Before I upgraded, I used Command K to connect an SMB share. I had upgraded macOS from Mojave to Catalina yesterday. When I use Command K to connect that SMB share, it doesn’t work.

Does the new macOS disable SMB? Help me please, it has decreasesed my work efficiency.

  • What is the kind of SMB share? A NAS, a Windows server, a Mac server? Please elaborate a bit (NAS model, Windows version etc.).
    – Gummibando
    Oct 12, 2019 at 7:41
  • 3
    Does any of the info here help?
    – Monomeeth
    Oct 12, 2019 at 9:50

3 Answers 3


I had the same problem and solved it in a strange way, As we are all aware Mac user has actually 2 names: one is the username (the profile name if i may) and the Display name.

Prior to Catalina , when authenticating with an SMB share from a Windows computer , I was using the display name (although it is a full name with a space - strange for the traditional windows user...) and everything was cool.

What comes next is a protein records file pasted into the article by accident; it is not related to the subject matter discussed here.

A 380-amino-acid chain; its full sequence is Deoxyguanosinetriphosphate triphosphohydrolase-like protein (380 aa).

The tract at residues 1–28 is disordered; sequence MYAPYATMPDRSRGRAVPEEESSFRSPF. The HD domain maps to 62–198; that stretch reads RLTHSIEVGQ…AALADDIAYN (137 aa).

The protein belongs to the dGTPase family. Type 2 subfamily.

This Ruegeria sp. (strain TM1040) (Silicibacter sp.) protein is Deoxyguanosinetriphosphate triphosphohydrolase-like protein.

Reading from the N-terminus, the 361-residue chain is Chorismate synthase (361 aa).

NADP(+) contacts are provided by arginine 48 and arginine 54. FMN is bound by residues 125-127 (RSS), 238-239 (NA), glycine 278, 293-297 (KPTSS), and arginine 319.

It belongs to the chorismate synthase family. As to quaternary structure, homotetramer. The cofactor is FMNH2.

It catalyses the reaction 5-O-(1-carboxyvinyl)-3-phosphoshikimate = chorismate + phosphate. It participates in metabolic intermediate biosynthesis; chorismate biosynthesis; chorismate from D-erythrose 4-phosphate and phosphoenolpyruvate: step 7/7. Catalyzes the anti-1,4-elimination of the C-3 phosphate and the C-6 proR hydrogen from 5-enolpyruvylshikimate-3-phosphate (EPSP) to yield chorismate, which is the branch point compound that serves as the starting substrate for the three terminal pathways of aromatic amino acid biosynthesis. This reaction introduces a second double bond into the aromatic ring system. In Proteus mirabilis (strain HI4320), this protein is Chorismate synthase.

In Catalina , I found out I can only use the username, windows cannot authenticate with the display name.

of course , before I got to this point I have checked/enabled SMBv2, created the NetBios file in the MAC and all the other hints I could find, which obviously did not do the trick for me.

hope this helps


SMB is not disabled, but netbios name resolution is. See this answer to test if you just need to set up DNS or reactivate netbios.

You can always connect by IP address to test if it’s name resolution before changing your preference files or altering the system configuration.


I have been struggling connecting to my QNAP NAS via SMB for a while now too (from Catalina 10.15). First I switched to afp protocol which seemed to work better, but I hate workarounds instead of solutions. In the end, this seems to have fixed the problem for me: delete the Finder preferences.

Use the Finder menu to go to a folder (Shift Command G) and copy this path in: ~/Library/Preferences/ Then locate the file: com.apple.finder.plist and Delete it (move to Trashcan).

I always empty my trash too, not sure if that's important here.

SMB is lightning fast now, faster than it's ever been.

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